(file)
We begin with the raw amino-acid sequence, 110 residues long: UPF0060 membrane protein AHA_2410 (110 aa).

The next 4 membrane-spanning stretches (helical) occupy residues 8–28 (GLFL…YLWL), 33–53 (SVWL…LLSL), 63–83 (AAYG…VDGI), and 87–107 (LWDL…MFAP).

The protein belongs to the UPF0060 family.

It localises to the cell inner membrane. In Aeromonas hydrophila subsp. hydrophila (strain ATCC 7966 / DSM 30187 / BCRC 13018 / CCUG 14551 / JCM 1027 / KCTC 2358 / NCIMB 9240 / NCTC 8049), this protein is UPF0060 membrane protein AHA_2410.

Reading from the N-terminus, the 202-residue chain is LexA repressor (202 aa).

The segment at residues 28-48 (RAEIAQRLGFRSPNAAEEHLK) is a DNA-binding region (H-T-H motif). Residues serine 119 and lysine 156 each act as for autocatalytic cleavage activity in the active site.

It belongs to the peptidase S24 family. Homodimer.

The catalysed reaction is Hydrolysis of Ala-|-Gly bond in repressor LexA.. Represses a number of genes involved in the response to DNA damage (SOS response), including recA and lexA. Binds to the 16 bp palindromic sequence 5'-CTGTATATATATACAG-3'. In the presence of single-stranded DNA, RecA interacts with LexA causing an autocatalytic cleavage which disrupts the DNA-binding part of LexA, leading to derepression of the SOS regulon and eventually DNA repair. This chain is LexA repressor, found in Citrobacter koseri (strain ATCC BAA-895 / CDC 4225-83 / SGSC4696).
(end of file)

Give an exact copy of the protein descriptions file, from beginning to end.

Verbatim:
We begin with the raw amino-acid sequence, 110 residues long: UPF0060 membrane protein AHA_2410 (110 aa).

The next 4 membrane-spanning stretches (helical) occupy residues 8–28 (GLFL…YLWL), 33–53 (SVWL…LLSL), 63–83 (AAYG…VDGI), and 87–107 (LWDL…MFAP).

The protein belongs to the UPF0060 family.

It localises to the cell inner membrane. In Aeromonas hydrophila subsp. hydrophila (strain ATCC 7966 / DSM 30187 / BCRC 13018 / CCUG 14551 / JCM 1027 / KCTC 2358 / NCIMB 9240 / NCTC 8049), this protein is UPF0060 membrane protein AHA_2410.

Reading from the N-terminus, the 202-residue chain is LexA repressor (202 aa).

The segment at residues 28-48 (RAEIAQRLGFRSPNAAEEHLK) is a DNA-binding region (H-T-H motif). Residues serine 119 and lysine 156 each act as for autocatalytic cleavage activity in the active site.

It belongs to the peptidase S24 family. Homodimer.

The catalysed reaction is Hydrolysis of Ala-|-Gly bond in repressor LexA.. Represses a number of genes involved in the response to DNA damage (SOS response), including recA and lexA. Binds to the 16 bp palindromic sequence 5'-CTGTATATATATACAG-3'. In the presence of single-stranded DNA, RecA interacts with LexA causing an autocatalytic cleavage which disrupts the DNA-binding part of LexA, leading to derepression of the SOS regulon and eventually DNA repair. This chain is LexA repressor, found in Citrobacter koseri (strain ATCC BAA-895 / CDC 4225-83 / SGSC4696).